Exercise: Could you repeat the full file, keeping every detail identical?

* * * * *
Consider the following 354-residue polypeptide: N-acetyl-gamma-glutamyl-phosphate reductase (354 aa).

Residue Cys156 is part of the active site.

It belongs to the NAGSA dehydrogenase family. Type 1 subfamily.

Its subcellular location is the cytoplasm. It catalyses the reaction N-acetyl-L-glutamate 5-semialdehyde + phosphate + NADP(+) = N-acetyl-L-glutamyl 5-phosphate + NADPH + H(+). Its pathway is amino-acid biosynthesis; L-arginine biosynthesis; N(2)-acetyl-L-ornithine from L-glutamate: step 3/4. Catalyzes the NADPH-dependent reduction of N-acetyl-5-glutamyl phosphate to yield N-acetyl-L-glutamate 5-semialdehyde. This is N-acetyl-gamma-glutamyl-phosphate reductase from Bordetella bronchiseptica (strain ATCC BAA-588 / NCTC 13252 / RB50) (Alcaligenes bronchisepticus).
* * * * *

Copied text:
Consider the following 354-residue polypeptide: N-acetyl-gamma-glutamyl-phosphate reductase (354 aa).

Residue Cys156 is part of the active site.

It belongs to the NAGSA dehydrogenase family. Type 1 subfamily.

Its subcellular location is the cytoplasm. It catalyses the reaction N-acetyl-L-glutamate 5-semialdehyde + phosphate + NADP(+) = N-acetyl-L-glutamyl 5-phosphate + NADPH + H(+). Its pathway is amino-acid biosynthesis; L-arginine biosynthesis; N(2)-acetyl-L-ornithine from L-glutamate: step 3/4. Catalyzes the NADPH-dependent reduction of N-acetyl-5-glutamyl phosphate to yield N-acetyl-L-glutamate 5-semialdehyde. This is N-acetyl-gamma-glutamyl-phosphate reductase from Bordetella bronchiseptica (strain ATCC BAA-588 / NCTC 13252 / RB50) (Alcaligenes bronchisepticus).